Key to a Long Life: Creative Outlets

I’ve been pretty distracted from the studio blog with finishing setting up the new studio space on Coventry and establishing the new yarn and fabric shop component there.  It's been super fun, but also all-consuming.

 New addition to Studio How-To: fabric, yarn and notions for sale

New addition to Studio How-To: fabric, yarn and notions for sale

And, the shop was closed for four days last weekend so I could travel to Missouri for my grandmother’s 100th birthday celebration. Since it’s not every day that a human turns 100, and she has been an influential person in developing me into the person and maker I am today, I thought I’d share a little of the more interesting things/reflections from the celebration weekend.  

First, to answer a few quick questions of curiosity about a 100 year old women. My grandmother still lives on her own, cooks, cleans, bakes, entertains, knits sometimes, recites extremely long poems, remembers details from 98 years ago, wears jeans, rides her stationary bike daily, and sits on the floor to play with her great grandchildren. She was the first member of her family to go to college (followed by her children and everyone after that). She made well over 100 quilts during her lifetime, all with hand-stitched pieces, and she helped me learn to sew quilts and clothes.

 Cover of the book I put together talking about my grandmother's 100 years of adventures and accomplishments (gift to her and descendants).

Cover of the book I put together talking about my grandmother's 100 years of adventures and accomplishments (gift to her and descendants).

The celebration itself was a simple gathering of family and friends from her town. The crowning excitement of the day was that she took a motorcycle ride around the block with the boyfriend of one of her great nieces.  She had never been on a motorcycle in her life and certainly never let on that it was on her list. However, when someone jokingly suggested it, she said why not. When she finished the ride, she was smiling big and giggling. I think her quote was, “Did you all think that was as fun as I did?” Yes, there was an impromptu crowd gathered to watch this epic ride.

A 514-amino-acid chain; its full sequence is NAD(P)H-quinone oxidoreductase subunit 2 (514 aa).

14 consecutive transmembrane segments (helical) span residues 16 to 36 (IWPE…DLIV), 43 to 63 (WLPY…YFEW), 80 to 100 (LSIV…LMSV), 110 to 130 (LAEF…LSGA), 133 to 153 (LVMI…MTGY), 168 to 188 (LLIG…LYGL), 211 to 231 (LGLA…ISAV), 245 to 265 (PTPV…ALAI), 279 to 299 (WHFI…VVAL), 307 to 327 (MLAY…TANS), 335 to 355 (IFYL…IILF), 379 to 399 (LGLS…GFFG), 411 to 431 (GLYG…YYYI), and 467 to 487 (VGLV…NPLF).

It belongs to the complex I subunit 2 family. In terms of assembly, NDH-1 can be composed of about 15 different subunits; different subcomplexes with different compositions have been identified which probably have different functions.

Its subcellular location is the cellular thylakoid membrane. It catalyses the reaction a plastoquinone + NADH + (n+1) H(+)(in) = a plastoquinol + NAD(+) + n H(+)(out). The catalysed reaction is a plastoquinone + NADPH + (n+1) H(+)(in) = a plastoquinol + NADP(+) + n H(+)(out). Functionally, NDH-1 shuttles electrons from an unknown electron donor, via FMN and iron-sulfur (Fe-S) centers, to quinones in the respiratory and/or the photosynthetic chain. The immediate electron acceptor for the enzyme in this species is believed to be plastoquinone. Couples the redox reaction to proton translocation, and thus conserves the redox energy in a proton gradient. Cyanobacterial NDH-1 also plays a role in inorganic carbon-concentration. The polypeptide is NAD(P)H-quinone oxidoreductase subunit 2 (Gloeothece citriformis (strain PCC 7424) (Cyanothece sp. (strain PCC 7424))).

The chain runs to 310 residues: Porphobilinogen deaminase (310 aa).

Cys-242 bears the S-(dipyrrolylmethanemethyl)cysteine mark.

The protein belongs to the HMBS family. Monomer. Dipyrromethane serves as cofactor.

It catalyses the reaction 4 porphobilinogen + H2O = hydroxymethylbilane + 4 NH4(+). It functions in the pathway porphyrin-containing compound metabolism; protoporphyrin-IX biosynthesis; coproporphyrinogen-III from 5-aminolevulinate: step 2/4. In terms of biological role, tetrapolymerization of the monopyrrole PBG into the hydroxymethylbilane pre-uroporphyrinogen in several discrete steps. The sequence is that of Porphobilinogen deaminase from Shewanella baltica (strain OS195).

You only live once.

You only live once.

After the excitement and back at her house, we went through some of her old fabric looking for some scraps to teach the great grandsons some sewing. We found a second stack of blocks from her first quilt (which she never finished, and which I thought I had all the blocks from a previous drawer emptying session 10 years prior) and a fun quilt block with the tiniest and tidiest stitches both in the piecing and in the embroidery work in the center. Puts my work to shame. It was fun to see how skilled she was when her eyesight was stronger. Apparently what we consider skilled now was just normal when she was younger because she always says how awful her stitches were. Fun to think how time and opinions change.

We also sat around and knitted, crocheted and sewed while we visited (that word itself feels old fashioned sometimes now). Not to mention lots of baking, cooking, cleaning, and decorating.

 I didn't even know she owned this machine until I was in high school - I just assumed she did EVERYTHING by hand.

I didn't even know she owned this machine until I was in high school - I just assumed she did EVERYTHING by hand.

There was much talk of how things have changed over the decades, trends came and went, hobbies, socializing methods, and more have changed. Talking with my grandmother, my parents, aunt, and cousins about so many years and experiences really reinforced the why of Studio How-To for me. It used to be normal to make things both for necessity as well as fun, adding beauty to life, and an activity to do while socializing. I want to help bring that back and help people learn, relearn, and connect with that world of self-sufficiency, beauty, fun, and human connection. Luckily, there's an overall trend toward this to help me on this mission.

I understand that we have so many options for amazing entertainment today, and I certainly enjoy them, as well as the convenience of not always needing to make things to survive. However, I appreciate that the various people in my family have passed down their skills so that I have a choice and can make pretty things and/or functional things that add meaning to the objects I use and have in my home.

For me, the grand takeaway is to embrace life, take opportunities for fun and learning when they come your way, and keep your mind active with some kind of creative outlet.

Put another way - if you want to live to a healthy 100 years old, take up a relaxing, portable handcraft (you know I'm partial to knitting, sewing, embroidery, and now crochet), spend lots of time chatting face to face with friends and family, wear jeans, and eat what makes you happy. 

 And consume lots of fiber (the special kinds to knit, sew and crochet).

And consume lots of fiber (the special kinds to knit, sew and crochet).



 

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